22.10.2006 23 °C
[b]22ND October 2006
Rome, city centre
My flat (C/O Marini, Via Volturno, 7, scala A,00185 Rome, Italy)b]
Yup, you will notice that more than a month has passed since I arrived, and Yup I’m still in Rome. You also may notice that my address has changed and you may be delighted to know that this flat has WINDOWS.
So much to say, but where to begin. Hmmm. Ok
Why haven’t I blogged?
The reasons are threefold:
1. Been having to much fun
2. Since I’m still in Rome, I’m doing a desk job – not as exciting to write about as you may imagine
3. I have been informed of my responsibilities as an International Civil Servant
Number 3 may require some more explanation: apparently even though they don’t pay me, I work for the UN now, and signed an oath on a bit of paper. This states that I will be loyal to the UN and not harm it. At first I thought that having to hold back from criticism would make writing much less fun… but now, after much deliberation, I’ve decided that loyalty doesn’t mean keeping silent in the face of problems, because that doesn’t result in change and improvement. But more practically, I’m just going to take the link to my blog off the bottom of my email.
Reading back it makes it look as if I’m about to say some horrific things about FAO, but in fact, I’m not. It’s a great place, but like any beaurocracy, it has its issues.
The main criticism that most of my young colleagues have, would be that internal communication and coordination within the enormous building has room for improvement (I think that’s how teachers used to describe my behaviour on school report cards… unlike my twin brother who was a model pupil, a delight to teach, with such tidy handwriting – sorry I’m diverting. Rant over). Yup, 3000 people not all working in perfect harmony.
We have all experienced a scenario, that we’ve been working on a project or a report for a couple of months and banging our heads against brick walls in search of key materials, data, expertise etc. Then, quite by chance, over a coffee someone will mention: “Oh, but Andrea Marinari does/did/tried/is the world expert on that”. It turns out that some guy who may be in the same corridor, or 5 floors away has something almost exactly identical to what we’re trying to achieve. He may have finished it, he may still be doing it, he may have given up, but he will have some good advice.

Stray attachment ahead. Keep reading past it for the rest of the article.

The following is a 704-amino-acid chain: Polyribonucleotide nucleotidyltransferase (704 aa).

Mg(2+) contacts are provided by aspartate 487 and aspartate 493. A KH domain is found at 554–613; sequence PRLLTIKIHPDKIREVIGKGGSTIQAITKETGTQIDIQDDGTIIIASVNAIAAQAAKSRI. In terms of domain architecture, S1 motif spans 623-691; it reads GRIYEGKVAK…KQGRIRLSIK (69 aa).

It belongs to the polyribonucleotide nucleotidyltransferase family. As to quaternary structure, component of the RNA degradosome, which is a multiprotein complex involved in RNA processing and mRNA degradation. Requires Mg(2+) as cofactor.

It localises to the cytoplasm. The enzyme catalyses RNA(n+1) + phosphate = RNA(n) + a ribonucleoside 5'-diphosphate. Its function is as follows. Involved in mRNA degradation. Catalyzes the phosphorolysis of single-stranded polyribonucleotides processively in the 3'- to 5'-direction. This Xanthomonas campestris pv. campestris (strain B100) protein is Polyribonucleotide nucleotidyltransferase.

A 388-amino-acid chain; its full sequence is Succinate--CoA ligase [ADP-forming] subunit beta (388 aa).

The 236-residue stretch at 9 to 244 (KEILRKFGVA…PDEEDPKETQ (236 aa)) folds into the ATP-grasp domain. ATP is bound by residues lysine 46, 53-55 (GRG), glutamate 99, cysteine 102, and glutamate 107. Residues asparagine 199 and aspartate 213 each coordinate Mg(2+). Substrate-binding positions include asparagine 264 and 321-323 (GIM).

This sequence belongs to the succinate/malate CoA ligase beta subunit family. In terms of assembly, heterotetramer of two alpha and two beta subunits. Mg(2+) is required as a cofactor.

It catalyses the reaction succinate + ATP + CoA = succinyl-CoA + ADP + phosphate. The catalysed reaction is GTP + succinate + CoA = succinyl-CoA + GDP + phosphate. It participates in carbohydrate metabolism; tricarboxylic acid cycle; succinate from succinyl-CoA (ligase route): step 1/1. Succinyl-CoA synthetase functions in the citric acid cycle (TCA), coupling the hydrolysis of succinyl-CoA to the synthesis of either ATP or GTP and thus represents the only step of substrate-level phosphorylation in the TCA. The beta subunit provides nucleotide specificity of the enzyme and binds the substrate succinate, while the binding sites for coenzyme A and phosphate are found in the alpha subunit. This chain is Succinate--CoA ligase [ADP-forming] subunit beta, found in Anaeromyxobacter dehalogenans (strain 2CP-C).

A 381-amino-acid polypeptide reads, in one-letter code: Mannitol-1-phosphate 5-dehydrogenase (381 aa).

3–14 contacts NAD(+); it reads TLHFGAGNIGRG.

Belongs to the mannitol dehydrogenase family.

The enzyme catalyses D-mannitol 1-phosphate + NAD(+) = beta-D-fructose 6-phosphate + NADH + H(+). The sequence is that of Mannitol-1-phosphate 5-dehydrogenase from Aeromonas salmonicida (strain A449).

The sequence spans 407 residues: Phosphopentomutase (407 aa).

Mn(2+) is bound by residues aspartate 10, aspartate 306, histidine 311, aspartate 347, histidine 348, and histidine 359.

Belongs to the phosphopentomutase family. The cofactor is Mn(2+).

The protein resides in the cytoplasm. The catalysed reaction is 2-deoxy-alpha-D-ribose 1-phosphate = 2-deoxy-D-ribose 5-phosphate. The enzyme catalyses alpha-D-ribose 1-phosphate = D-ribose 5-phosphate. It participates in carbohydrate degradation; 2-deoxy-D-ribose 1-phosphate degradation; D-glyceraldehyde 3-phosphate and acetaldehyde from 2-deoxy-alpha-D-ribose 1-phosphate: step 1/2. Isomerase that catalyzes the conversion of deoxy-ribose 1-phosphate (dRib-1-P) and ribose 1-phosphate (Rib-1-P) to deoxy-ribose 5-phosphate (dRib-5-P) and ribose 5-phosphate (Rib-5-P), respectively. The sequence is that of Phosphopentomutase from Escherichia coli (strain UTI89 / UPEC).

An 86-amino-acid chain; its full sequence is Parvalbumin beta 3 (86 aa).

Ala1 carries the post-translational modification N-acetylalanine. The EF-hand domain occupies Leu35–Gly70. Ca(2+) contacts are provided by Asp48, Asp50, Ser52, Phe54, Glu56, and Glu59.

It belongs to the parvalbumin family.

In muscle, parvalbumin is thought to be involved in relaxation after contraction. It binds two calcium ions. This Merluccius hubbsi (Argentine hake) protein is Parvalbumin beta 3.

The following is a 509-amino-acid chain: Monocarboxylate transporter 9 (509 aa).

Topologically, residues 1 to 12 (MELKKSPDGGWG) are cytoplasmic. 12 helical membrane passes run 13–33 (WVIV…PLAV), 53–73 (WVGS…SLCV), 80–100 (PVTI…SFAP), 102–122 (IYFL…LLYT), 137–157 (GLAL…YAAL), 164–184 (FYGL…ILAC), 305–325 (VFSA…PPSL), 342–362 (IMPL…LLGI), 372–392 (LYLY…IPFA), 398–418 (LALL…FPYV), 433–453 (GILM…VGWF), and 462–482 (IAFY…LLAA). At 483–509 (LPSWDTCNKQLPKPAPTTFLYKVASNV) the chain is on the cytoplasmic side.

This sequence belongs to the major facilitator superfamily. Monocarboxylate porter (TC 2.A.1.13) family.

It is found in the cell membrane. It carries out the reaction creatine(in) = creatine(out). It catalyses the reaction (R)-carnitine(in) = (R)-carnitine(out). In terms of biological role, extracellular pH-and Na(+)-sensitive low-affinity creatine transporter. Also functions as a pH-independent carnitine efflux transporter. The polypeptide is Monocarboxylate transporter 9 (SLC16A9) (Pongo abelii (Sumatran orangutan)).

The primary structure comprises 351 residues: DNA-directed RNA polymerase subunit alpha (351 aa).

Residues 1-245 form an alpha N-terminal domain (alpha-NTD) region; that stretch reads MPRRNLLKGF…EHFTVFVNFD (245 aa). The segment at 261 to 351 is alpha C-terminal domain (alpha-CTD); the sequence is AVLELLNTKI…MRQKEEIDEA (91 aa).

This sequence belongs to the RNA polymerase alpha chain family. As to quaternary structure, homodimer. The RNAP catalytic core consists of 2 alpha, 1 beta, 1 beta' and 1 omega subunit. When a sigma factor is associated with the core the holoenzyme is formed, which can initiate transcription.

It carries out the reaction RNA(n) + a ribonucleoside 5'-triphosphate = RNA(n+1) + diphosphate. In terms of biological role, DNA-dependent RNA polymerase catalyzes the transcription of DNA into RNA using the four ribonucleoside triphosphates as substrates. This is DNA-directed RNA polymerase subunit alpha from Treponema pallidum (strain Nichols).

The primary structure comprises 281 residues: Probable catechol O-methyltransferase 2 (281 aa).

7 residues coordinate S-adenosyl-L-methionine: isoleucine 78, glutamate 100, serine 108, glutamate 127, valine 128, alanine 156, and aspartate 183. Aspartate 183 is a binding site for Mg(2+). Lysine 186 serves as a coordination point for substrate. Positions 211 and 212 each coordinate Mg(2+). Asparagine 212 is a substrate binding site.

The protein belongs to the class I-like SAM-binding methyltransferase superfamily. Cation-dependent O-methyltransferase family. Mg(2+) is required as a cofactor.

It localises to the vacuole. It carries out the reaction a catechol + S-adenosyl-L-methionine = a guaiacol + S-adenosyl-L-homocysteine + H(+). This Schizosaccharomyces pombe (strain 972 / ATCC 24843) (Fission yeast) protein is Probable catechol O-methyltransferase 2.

It can be quite frustrating, but at my stage I’m being philosophical and seeing it all as a learning experience.
The key thing learnt it that at FAO you should NEVER underestimate the importance of COFFEE breaks. They are not breaks! I consider them to be one of the most important parts of my days work.
So many of you have asked me, WHAT DO I DO?
Well, task one is of course to have coffee breaks.
Coffee in Italy is not like coffee the UK.
Task two is therefore to decide which of the 20 different types of coffee is desired - a big problem for us new people.
Café lungo machiatto
Café lungo scumatto
Café late (not to be confused with a late, which is a glass of milk)
Café Americano (what british people drink and considered the lowest form of dirty water available)
All of those can be caldo (hot) or fretto (cold), with or without an Italian or French Croissant (French is much better though).
If you’re female and your coffee has milk in it, then the barman will draw a white heart in the dark coffee with your milk.
Tea is an option, but the stuff they have here in Italy is foul. And they seem to think it should be prepared with water which isn’t quite boiling, so as to stop the oxygen leaving the water… I don’t know why.
One guideline to picking coffees. Italians consider that it is appropriate to have some fat in the morning, therefore a milky coffee (Café Late or Cappuccino) is the correct choice before lunch. Immediately following lunch it should really be one of the espresso varieties… Café, Café lungo that may have a little milk in (machiatto). But after that, it is considered obscene to have any fat with your beverage.
Another important point to remember for those of us used to drinking British Coffee, is that an espresso variety of coffee doesn’t actually have much liquid in it. So in the hot Italian climate, it is important to supplement liquid intake with water in between coffee breaks. Otherwise you’ll get dehydrated and do the rest of your days work, and nights play, badly.
Hmmm, I’ve written enough now.
I’ll try to get back on soon to tell you more about what I do, when not choosing coffee.